In May 2020, a California church petitioned the Supreme Court to overturn Governor Gavin Newsom’s restrictions on church attendance. The “fog of war” is no excuse for “violating fundamental constitutional rights,” they argued.

Newsom’s order limited attendance at religious ceremonies to 25% capacity with a maximum of 100 attendees, no matter the size of the venue. The State offered no “justification for this arbitrary cap,” the church explained. Retail stores were permitted to hold 50% capacity at the time, and offices, food packaging, museums, and and “every other sector [had] no percentage cap.” 

Four members of the Court were able to see through the state’s flimsy pretext of “public health.” Justice Kavanaugh asked, “Assuming all of the same precautions are taken, why can someone safely walk down a grocery store aisle but not a pew? And why can someone safely interact with a brave deliverywoman but not with a stoic minister?” Justices Gorsuch, Alito, and Thomas joined Kavanaugh in voting to grant the church’s motion.

The liberal wing of the court – Justices Kagan, Ginsburg, Sotomayor, and Breyer – voted to deny the motion without offering any opinion to support their vote. 

The critical fifth vote thus came to the Chief Justice. Roberts sided with Governor Newsom, arguing that the Court should defer to “experts” because the “unelected judiciary lacks the background, competence, and expertise to assess public health and is not accountable to the people.” 

Of course, every tyrant has claimed “competence” to control the lives of his subjects. Our Constitution, however, is designed to restrain all men, regardless of self-proclaimed insight, genius, or title, from abridging the rights of citizens. 

The Chief’s fifth vote ignored constitutional text in favor of an imaginary pandemic exception to the Bill of Rights. As the head of the judicial branch, his deciding vote suspended judicial review as lockdowns obliterated Americans’ liberty. 

The Chief Justice continued his deference to “experts” for over a year despite their demonstrable failures. Two months after the California decision, he again provided the fifth vote to uphold Nevada’s limit of religious gatherings to 50 people, despite the order permitting casinos to hold up to 500 gamblers at a time. Justice Gorsuch explained in dissent: “the First Amendment prohibits such obvious discrimination against the exercise of religion. The world we inhabit today, with a pandemic upon us, poses unusual challenges. But there is no world in which the Constitution permits Nevada to favor Caesars Palace over Calvary Chapel.”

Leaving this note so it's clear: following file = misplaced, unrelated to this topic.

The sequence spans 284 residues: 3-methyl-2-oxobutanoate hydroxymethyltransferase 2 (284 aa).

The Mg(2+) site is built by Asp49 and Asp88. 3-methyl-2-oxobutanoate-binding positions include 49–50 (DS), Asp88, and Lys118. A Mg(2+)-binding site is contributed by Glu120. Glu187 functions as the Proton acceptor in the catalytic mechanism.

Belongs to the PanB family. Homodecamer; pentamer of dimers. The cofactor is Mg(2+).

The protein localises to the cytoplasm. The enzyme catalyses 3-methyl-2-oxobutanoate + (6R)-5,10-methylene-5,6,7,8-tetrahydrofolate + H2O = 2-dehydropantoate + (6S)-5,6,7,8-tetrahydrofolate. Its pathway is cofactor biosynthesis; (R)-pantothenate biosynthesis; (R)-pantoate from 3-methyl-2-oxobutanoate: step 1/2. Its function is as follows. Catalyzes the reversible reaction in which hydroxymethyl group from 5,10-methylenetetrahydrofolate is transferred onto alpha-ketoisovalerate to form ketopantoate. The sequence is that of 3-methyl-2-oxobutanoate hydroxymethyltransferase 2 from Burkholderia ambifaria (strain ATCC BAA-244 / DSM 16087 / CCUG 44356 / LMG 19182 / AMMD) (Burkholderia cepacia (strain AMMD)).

The death of Justice Ginsburg and the confirmation of Justice Barrett to the Court flipped the 5-4 split, but Chief Justice Roberts continued his pandemic-exception jurisprudence into 2021. In February 2021, he upheld California’s banning on singing in church, explaining that “federal courts owe significant deference to politically accountable officials with the background, competence, and expertise to assess public health.”

In April 2021, he voted to deny Californians’ petition to challenge Governor Newsom’s edict limiting in-home religious gatherings to three households. Justice Barrett, however, overrode his dissent, and the Court restored the petitioners’ First Amendment freedoms. 

Unclouding the Fog of War

The Chief Justice has a penchant to capitulate to political pressure. Murthy v. Missouri features perhaps the most powerful and united hegemon that the Court has ever encountered. 

Let us hope that the Chief no longer allows the fog of war or fear of political blowback to excuse the deliberate and repeated violations of fundamental constitutional rights. 

Alexander Hamilton noted in Federalist, No. 78, “whenever a particular statute contravenes the Constitution, it will be the duty of the judicial tribunals to adhere to the latter and disregard the former.”

It is not just the Court’s power to remedy usurpations of our liberty, but it is its duty. The Chief has been derelict in the past, deferring to the capricious whims of political opportunists, but Murthy v. Missouri offers the Chief an opportunity to reaffirm his Court’s commitment to the Constitution.